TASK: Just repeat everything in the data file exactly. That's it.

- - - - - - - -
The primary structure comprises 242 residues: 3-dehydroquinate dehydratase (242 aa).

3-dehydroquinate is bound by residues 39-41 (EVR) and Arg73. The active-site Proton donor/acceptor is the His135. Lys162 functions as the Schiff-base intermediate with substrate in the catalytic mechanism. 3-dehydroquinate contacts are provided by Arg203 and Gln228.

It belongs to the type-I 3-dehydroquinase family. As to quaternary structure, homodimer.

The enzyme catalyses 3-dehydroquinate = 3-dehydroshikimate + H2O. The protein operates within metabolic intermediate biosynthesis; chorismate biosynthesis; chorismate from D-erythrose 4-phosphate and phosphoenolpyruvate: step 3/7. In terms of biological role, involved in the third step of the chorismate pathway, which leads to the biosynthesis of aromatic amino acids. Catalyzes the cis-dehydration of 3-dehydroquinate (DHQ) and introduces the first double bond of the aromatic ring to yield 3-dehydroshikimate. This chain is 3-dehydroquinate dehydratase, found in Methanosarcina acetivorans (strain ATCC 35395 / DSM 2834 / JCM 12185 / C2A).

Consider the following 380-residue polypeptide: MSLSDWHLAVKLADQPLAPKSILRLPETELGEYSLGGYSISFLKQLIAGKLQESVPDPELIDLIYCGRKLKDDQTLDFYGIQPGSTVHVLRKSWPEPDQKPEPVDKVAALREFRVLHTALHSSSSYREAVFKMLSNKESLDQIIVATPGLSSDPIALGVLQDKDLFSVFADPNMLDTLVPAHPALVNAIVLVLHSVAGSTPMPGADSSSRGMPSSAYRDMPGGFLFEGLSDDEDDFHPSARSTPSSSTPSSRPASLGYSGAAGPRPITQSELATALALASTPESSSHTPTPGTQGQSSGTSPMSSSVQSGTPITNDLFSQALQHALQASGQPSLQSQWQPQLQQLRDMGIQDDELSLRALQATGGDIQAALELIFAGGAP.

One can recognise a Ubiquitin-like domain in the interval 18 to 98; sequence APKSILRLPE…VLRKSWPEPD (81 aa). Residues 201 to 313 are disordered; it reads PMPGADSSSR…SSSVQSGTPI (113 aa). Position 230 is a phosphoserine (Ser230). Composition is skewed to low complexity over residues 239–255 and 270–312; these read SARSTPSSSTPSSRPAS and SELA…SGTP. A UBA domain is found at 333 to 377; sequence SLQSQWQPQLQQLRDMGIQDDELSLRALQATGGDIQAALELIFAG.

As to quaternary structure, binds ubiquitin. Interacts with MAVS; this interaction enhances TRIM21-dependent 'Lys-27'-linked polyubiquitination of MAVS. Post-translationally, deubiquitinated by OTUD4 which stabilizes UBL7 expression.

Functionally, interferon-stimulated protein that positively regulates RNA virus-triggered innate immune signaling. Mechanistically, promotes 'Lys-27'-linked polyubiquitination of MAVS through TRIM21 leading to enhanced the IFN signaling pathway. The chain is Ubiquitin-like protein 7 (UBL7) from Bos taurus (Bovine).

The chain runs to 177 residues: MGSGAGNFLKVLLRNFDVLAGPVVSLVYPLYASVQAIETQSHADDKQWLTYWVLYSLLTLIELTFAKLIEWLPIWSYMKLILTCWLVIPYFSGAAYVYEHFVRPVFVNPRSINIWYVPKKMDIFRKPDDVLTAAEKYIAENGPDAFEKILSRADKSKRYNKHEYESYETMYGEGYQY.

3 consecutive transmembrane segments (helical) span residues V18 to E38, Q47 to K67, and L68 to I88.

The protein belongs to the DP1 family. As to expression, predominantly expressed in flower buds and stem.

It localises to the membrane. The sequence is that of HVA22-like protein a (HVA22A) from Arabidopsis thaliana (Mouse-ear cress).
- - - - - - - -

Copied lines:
The primary structure comprises 242 residues: 3-dehydroquinate dehydratase (242 aa).

3-dehydroquinate is bound by residues 39-41 (EVR) and Arg73. The active-site Proton donor/acceptor is the His135. Lys162 functions as the Schiff-base intermediate with substrate in the catalytic mechanism. 3-dehydroquinate contacts are provided by Arg203 and Gln228.

It belongs to the type-I 3-dehydroquinase family. As to quaternary structure, homodimer.

The enzyme catalyses 3-dehydroquinate = 3-dehydroshikimate + H2O. The protein operates within metabolic intermediate biosynthesis; chorismate biosynthesis; chorismate from D-erythrose 4-phosphate and phosphoenolpyruvate: step 3/7. In terms of biological role, involved in the third step of the chorismate pathway, which leads to the biosynthesis of aromatic amino acids. Catalyzes the cis-dehydration of 3-dehydroquinate (DHQ) and introduces the first double bond of the aromatic ring to yield 3-dehydroshikimate. This chain is 3-dehydroquinate dehydratase, found in Methanosarcina acetivorans (strain ATCC 35395 / DSM 2834 / JCM 12185 / C2A).

Consider the following 380-residue polypeptide: MSLSDWHLAVKLADQPLAPKSILRLPETELGEYSLGGYSISFLKQLIAGKLQESVPDPELIDLIYCGRKLKDDQTLDFYGIQPGSTVHVLRKSWPEPDQKPEPVDKVAALREFRVLHTALHSSSSYREAVFKMLSNKESLDQIIVATPGLSSDPIALGVLQDKDLFSVFADPNMLDTLVPAHPALVNAIVLVLHSVAGSTPMPGADSSSRGMPSSAYRDMPGGFLFEGLSDDEDDFHPSARSTPSSSTPSSRPASLGYSGAAGPRPITQSELATALALASTPESSSHTPTPGTQGQSSGTSPMSSSVQSGTPITNDLFSQALQHALQASGQPSLQSQWQPQLQQLRDMGIQDDELSLRALQATGGDIQAALELIFAGGAP.

One can recognise a Ubiquitin-like domain in the interval 18 to 98; sequence APKSILRLPE…VLRKSWPEPD (81 aa). Residues 201 to 313 are disordered; it reads PMPGADSSSR…SSSVQSGTPI (113 aa). Position 230 is a phosphoserine (Ser230). Composition is skewed to low complexity over residues 239–255 and 270–312; these read SARSTPSSSTPSSRPAS and SELA…SGTP. A UBA domain is found at 333 to 377; sequence SLQSQWQPQLQQLRDMGIQDDELSLRALQATGGDIQAALELIFAG.

As to quaternary structure, binds ubiquitin. Interacts with MAVS; this interaction enhances TRIM21-dependent 'Lys-27'-linked polyubiquitination of MAVS. Post-translationally, deubiquitinated by OTUD4 which stabilizes UBL7 expression.

Functionally, interferon-stimulated protein that positively regulates RNA virus-triggered innate immune signaling. Mechanistically, promotes 'Lys-27'-linked polyubiquitination of MAVS through TRIM21 leading to enhanced the IFN signaling pathway. The chain is Ubiquitin-like protein 7 (UBL7) from Bos taurus (Bovine).

The chain runs to 177 residues: MGSGAGNFLKVLLRNFDVLAGPVVSLVYPLYASVQAIETQSHADDKQWLTYWVLYSLLTLIELTFAKLIEWLPIWSYMKLILTCWLVIPYFSGAAYVYEHFVRPVFVNPRSINIWYVPKKMDIFRKPDDVLTAAEKYIAENGPDAFEKILSRADKSKRYNKHEYESYETMYGEGYQY.

3 consecutive transmembrane segments (helical) span residues V18 to E38, Q47 to K67, and L68 to I88.

The protein belongs to the DP1 family. As to expression, predominantly expressed in flower buds and stem.

It localises to the membrane. The sequence is that of HVA22-like protein a (HVA22A) from Arabidopsis thaliana (Mouse-ear cress).